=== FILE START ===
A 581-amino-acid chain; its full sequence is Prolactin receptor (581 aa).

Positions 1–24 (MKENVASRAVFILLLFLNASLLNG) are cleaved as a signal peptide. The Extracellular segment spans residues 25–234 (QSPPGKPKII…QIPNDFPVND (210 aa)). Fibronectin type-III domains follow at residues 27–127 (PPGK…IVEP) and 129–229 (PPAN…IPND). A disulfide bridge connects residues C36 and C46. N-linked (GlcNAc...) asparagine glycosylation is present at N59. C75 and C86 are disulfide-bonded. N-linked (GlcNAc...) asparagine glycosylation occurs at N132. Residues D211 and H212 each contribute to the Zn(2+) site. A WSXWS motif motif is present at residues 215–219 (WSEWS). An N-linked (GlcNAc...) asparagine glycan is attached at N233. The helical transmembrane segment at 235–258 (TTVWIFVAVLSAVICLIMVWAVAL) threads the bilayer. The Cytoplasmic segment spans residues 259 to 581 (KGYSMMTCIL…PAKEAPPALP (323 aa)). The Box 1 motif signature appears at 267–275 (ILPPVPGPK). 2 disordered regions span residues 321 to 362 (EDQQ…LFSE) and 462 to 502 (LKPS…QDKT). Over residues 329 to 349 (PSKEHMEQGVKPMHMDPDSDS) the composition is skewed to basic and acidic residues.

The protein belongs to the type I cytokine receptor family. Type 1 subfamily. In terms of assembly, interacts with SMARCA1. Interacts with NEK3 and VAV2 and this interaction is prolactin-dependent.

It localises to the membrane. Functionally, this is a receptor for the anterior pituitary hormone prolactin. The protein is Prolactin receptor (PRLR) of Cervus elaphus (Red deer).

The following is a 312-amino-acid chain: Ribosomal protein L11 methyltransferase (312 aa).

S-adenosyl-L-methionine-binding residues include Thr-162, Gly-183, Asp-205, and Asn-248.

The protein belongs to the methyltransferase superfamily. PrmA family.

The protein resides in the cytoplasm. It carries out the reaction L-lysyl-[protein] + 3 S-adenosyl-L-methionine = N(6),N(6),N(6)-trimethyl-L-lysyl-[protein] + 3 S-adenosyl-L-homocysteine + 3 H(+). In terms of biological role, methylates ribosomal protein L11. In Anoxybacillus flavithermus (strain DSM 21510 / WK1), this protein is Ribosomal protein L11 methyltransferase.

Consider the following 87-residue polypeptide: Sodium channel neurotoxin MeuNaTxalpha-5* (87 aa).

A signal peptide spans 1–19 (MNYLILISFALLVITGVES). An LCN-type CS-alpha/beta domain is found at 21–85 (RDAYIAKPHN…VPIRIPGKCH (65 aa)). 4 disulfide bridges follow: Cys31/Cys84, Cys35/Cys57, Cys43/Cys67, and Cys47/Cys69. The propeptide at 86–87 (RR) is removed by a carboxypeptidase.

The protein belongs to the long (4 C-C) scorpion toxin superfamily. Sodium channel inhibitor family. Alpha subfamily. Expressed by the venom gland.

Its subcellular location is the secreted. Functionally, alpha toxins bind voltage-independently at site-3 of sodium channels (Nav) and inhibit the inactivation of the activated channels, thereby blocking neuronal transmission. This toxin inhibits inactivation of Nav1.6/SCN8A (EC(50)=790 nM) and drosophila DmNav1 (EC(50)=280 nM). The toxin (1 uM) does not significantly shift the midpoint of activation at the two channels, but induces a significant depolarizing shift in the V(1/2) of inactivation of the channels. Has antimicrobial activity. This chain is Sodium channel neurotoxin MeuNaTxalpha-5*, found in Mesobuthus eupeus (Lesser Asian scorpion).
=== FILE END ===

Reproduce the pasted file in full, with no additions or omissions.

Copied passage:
A 581-amino-acid chain; its full sequence is Prolactin receptor (581 aa).

Positions 1–24 (MKENVASRAVFILLLFLNASLLNG) are cleaved as a signal peptide. The Extracellular segment spans residues 25–234 (QSPPGKPKII…QIPNDFPVND (210 aa)). Fibronectin type-III domains follow at residues 27–127 (PPGK…IVEP) and 129–229 (PPAN…IPND). A disulfide bridge connects residues C36 and C46. N-linked (GlcNAc...) asparagine glycosylation is present at N59. C75 and C86 are disulfide-bonded. N-linked (GlcNAc...) asparagine glycosylation occurs at N132. Residues D211 and H212 each contribute to the Zn(2+) site. A WSXWS motif motif is present at residues 215–219 (WSEWS). An N-linked (GlcNAc...) asparagine glycan is attached at N233. The helical transmembrane segment at 235–258 (TTVWIFVAVLSAVICLIMVWAVAL) threads the bilayer. The Cytoplasmic segment spans residues 259 to 581 (KGYSMMTCIL…PAKEAPPALP (323 aa)). The Box 1 motif signature appears at 267–275 (ILPPVPGPK). 2 disordered regions span residues 321 to 362 (EDQQ…LFSE) and 462 to 502 (LKPS…QDKT). Over residues 329 to 349 (PSKEHMEQGVKPMHMDPDSDS) the composition is skewed to basic and acidic residues.

The protein belongs to the type I cytokine receptor family. Type 1 subfamily. In terms of assembly, interacts with SMARCA1. Interacts with NEK3 and VAV2 and this interaction is prolactin-dependent.

It localises to the membrane. Functionally, this is a receptor for the anterior pituitary hormone prolactin. The protein is Prolactin receptor (PRLR) of Cervus elaphus (Red deer).

The following is a 312-amino-acid chain: Ribosomal protein L11 methyltransferase (312 aa).

S-adenosyl-L-methionine-binding residues include Thr-162, Gly-183, Asp-205, and Asn-248.

The protein belongs to the methyltransferase superfamily. PrmA family.

The protein resides in the cytoplasm. It carries out the reaction L-lysyl-[protein] + 3 S-adenosyl-L-methionine = N(6),N(6),N(6)-trimethyl-L-lysyl-[protein] + 3 S-adenosyl-L-homocysteine + 3 H(+). In terms of biological role, methylates ribosomal protein L11. In Anoxybacillus flavithermus (strain DSM 21510 / WK1), this protein is Ribosomal protein L11 methyltransferase.

Consider the following 87-residue polypeptide: Sodium channel neurotoxin MeuNaTxalpha-5* (87 aa).

A signal peptide spans 1–19 (MNYLILISFALLVITGVES). An LCN-type CS-alpha/beta domain is found at 21–85 (RDAYIAKPHN…VPIRIPGKCH (65 aa)). 4 disulfide bridges follow: Cys31/Cys84, Cys35/Cys57, Cys43/Cys67, and Cys47/Cys69. The propeptide at 86–87 (RR) is removed by a carboxypeptidase.

The protein belongs to the long (4 C-C) scorpion toxin superfamily. Sodium channel inhibitor family. Alpha subfamily. Expressed by the venom gland.

Its subcellular location is the secreted. Functionally, alpha toxins bind voltage-independently at site-3 of sodium channels (Nav) and inhibit the inactivation of the activated channels, thereby blocking neuronal transmission. This toxin inhibits inactivation of Nav1.6/SCN8A (EC(50)=790 nM) and drosophila DmNav1 (EC(50)=280 nM). The toxin (1 uM) does not significantly shift the midpoint of activation at the two channels, but induces a significant depolarizing shift in the V(1/2) of inactivation of the channels. Has antimicrobial activity. This chain is Sodium channel neurotoxin MeuNaTxalpha-5*, found in Mesobuthus eupeus (Lesser Asian scorpion).